Soon after discovering the Soviet surface ships active in the exercise, the Swiftsure, commanded by Captain John Speller, received orders to record Kiev’s acoustic signature and gather other intelligence.
An acoustic signature is a ship’s specific sound signature that a trained sonar operator can recognize. Kiev’s signature was valuable information that would enable the Royal Navy and its allies to detect and identify the carrier much faster.
However, the mission entailed great risks, requiring the submarine to get very close to Kiev. If a Royal Navy submarine had been discovered in such proximity to a Soviet aircraft carrier, it would have certainly caused a major international incident.
The captain ordered Swiftsure to approach Kiev slowly and carefully from behind to take advantage of the blind spot of the carrier’s sonar systems. The blind spot – called ‘baffles’ – extends behind the ship where the bow-mounted sonar has no coverage.
Usually, submarines and surface vessels employ towed sonar arrays (TSA) and variable-depth sonar (VDS) to cover this blind spot, and while Kiev was equipped with VDS but unlike the more complex TSA, it was essentially just one towed sensor allowing the sonar operators to listen for suspicious sounds below the thermocline – the transition later between the warmer mixed water at the surface and the cooler, deeper water below.
A TSA consists of a series of hydrophones extending, if required, through multiple thermoclines, thereby providing much better situational awareness.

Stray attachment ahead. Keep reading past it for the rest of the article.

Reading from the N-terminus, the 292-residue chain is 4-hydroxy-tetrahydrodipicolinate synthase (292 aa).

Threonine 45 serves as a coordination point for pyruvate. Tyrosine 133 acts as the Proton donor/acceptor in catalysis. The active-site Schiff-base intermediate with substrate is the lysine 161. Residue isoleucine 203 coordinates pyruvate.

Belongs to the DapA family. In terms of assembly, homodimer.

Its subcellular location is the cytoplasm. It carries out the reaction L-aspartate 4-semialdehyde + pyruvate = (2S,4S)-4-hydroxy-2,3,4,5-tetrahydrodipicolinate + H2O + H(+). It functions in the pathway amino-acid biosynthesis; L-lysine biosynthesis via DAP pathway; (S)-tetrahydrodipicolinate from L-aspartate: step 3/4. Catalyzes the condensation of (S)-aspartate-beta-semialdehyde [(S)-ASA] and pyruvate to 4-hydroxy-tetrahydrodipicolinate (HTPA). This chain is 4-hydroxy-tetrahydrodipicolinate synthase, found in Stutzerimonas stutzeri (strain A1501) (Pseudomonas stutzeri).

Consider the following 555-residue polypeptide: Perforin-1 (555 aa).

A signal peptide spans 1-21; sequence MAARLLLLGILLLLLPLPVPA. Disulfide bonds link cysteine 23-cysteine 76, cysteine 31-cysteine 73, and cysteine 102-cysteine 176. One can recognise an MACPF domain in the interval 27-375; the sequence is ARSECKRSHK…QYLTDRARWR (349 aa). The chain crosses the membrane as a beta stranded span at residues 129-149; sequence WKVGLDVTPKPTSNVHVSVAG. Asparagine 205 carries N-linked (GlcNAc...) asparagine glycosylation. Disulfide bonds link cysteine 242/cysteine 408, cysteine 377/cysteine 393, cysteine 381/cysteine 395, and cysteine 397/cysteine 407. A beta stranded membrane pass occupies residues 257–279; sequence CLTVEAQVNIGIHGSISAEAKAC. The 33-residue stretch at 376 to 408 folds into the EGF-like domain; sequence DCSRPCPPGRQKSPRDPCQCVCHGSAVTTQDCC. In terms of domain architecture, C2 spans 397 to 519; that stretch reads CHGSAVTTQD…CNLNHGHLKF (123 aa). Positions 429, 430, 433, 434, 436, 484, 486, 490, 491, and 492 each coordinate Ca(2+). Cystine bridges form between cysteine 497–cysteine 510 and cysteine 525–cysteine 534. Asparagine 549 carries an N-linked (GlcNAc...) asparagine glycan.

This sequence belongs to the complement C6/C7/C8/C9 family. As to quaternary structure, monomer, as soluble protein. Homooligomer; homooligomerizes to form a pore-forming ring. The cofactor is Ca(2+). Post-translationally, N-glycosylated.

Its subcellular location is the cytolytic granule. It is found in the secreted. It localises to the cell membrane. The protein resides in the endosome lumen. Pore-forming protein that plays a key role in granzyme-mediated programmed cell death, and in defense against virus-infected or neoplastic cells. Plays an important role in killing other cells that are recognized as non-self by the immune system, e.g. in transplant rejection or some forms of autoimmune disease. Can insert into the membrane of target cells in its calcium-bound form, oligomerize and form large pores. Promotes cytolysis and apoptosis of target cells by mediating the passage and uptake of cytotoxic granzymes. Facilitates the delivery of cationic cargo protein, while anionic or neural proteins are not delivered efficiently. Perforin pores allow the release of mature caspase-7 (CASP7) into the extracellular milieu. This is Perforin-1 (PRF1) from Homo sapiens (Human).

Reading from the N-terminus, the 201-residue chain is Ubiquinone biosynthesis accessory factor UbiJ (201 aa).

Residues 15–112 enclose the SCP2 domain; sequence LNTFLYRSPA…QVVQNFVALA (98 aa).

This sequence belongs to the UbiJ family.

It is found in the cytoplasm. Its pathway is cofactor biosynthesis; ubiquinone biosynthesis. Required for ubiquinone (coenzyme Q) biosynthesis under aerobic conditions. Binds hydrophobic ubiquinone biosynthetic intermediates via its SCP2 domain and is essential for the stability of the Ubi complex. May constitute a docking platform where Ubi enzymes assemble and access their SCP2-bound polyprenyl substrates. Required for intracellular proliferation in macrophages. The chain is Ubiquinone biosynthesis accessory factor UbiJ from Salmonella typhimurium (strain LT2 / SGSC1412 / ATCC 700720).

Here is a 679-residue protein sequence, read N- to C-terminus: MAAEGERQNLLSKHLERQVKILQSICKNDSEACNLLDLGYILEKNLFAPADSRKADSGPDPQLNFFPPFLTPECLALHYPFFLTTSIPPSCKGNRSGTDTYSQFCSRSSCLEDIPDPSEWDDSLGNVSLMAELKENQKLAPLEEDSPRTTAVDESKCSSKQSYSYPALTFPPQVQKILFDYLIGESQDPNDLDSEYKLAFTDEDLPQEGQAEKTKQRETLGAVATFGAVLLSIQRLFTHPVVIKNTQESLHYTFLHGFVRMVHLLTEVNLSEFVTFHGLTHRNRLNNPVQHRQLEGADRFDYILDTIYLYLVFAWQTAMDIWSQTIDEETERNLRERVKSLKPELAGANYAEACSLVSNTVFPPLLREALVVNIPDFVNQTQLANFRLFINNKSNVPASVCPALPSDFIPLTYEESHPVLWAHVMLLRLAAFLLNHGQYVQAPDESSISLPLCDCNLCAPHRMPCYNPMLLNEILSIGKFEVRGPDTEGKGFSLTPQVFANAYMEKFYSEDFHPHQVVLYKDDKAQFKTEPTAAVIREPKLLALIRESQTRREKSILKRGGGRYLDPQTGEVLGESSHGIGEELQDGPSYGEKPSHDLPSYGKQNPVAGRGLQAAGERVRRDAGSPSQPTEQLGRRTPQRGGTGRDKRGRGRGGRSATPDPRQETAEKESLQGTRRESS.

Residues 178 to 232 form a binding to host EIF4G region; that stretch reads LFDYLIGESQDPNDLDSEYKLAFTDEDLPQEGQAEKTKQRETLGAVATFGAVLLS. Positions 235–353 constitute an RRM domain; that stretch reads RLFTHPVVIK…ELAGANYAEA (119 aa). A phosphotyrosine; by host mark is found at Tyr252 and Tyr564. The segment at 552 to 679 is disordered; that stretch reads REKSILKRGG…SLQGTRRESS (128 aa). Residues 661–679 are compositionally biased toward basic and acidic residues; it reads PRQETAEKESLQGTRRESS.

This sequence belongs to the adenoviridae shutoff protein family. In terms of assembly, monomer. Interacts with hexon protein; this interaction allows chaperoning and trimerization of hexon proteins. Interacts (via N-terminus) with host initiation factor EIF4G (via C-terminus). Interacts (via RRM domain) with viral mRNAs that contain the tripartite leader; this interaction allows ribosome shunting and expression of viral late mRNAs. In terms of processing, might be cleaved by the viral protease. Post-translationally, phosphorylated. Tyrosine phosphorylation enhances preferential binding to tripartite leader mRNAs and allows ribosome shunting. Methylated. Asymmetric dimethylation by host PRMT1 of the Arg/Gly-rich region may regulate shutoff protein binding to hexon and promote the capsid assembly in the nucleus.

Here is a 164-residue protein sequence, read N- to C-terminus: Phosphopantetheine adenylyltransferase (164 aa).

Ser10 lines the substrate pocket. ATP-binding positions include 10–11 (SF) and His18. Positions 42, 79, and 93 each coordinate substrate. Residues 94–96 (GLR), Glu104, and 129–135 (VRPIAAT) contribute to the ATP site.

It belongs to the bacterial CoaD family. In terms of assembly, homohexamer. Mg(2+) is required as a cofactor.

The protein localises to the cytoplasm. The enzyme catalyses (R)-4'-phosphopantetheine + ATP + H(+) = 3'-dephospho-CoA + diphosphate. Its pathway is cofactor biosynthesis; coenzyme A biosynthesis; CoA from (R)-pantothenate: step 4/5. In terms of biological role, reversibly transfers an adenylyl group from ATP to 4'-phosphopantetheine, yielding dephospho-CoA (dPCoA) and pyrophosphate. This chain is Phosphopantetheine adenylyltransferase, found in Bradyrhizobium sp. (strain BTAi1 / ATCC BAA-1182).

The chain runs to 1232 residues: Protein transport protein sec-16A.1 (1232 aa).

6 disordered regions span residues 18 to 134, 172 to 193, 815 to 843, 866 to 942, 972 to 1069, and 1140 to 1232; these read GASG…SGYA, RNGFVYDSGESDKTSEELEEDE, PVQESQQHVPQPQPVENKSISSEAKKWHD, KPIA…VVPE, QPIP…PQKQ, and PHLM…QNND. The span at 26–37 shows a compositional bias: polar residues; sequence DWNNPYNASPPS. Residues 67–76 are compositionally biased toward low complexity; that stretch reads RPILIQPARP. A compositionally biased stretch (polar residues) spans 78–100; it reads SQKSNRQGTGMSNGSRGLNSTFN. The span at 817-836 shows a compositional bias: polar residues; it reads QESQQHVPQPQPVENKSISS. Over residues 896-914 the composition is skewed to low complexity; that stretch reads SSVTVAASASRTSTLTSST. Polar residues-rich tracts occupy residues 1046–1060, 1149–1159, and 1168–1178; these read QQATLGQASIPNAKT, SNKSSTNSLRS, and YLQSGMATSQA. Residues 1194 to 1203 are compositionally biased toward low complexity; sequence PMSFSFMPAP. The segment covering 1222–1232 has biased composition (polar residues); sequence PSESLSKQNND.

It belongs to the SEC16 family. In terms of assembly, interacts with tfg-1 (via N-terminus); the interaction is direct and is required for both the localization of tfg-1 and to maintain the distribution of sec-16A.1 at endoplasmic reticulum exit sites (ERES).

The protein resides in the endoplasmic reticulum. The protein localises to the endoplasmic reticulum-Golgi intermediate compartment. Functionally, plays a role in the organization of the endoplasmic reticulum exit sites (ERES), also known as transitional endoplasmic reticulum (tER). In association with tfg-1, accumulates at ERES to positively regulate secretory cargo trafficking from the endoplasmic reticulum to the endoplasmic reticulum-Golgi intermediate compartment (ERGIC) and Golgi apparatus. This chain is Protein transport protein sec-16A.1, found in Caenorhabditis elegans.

The captain of the Swiftsure carefully planned his approach, matching the speed of the submarine with that of the carrier. At that time, he remained undetected by Kiev and the vessels escorting it.
After hours of loitering in the depths and carefully adjusting its position concerning the carrier above, Swiftsure slowly started the ascent with its periscope raised to monitor the procedure.
Finally, the submarine crew could see the carrier’s propellers stirring the water. At this point, the periscope was only 10-12 feet from Kiev’s hull. Such proximity to a moving carrier displacing around 42,000 tons with a submarine displacing 4,500 tons entailed fatal risks.
A sudden change in the course by the carrier could have caused a collision or exposed the nearly surfaced submarine to the patrolling Anti-submarine warfare (ASW) helicopters or aircraft.
However, Swiftsure remained undetected and started recording the acoustic data. The submarine also took closeup photographs of Kiev’s hull shape, rudder, and propellers. This information would have allowed the Royal Navy and Western naval experts to analyze the carrier’s performance better.
Once all the important recordings and pictures were collected, Swiftsure started slowly going back into the depths, leaving the carrier and its escorts completely unaware that they had just been spied upon, demonstrating an example of a perfectly executed covert mission.
Swiftsure returned to the UK on the 70th day of its deployment, and its captain, John Speller, was later given a small model of Kiev’s propellers to commemorate the success of this dangerous mission.